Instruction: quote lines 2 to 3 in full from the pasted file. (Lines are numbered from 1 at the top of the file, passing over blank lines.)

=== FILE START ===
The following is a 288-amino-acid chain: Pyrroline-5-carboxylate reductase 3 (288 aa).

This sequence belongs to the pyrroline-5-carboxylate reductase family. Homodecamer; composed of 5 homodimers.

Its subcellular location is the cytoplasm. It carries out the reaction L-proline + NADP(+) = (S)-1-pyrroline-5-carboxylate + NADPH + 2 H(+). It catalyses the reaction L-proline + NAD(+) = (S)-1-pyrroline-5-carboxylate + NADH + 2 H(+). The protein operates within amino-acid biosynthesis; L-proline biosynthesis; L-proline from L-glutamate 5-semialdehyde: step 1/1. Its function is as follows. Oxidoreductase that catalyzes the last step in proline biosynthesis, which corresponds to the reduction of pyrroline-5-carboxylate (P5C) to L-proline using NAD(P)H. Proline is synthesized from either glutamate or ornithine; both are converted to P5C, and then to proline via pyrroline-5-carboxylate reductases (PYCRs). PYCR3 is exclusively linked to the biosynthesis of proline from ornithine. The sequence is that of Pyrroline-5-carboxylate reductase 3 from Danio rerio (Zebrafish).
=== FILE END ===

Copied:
This sequence belongs to the pyrroline-5-carboxylate reductase family. Homodecamer; composed of 5 homodimers.

Its subcellular location is the cytoplasm. It carries out the reaction L-proline + NADP(+) = (S)-1-pyrroline-5-carboxylate + NADPH + 2 H(+). It catalyses the reaction L-proline + NAD(+) = (S)-1-pyrroline-5-carboxylate + NADH + 2 H(+). The protein operates within amino-acid biosynthesis; L-proline biosynthesis; L-proline from L-glutamate 5-semialdehyde: step 1/1. Its function is as follows. Oxidoreductase that catalyzes the last step in proline biosynthesis, which corresponds to the reduction of pyrroline-5-carboxylate (P5C) to L-proline using NAD(P)H. Proline is synthesized from either glutamate or ornithine; both are converted to P5C, and then to proline via pyrroline-5-carboxylate reductases (PYCRs). PYCR3 is exclusively linked to the biosynthesis of proline from ornithine. The sequence is that of Pyrroline-5-carboxylate reductase 3 from Danio rerio (Zebrafish).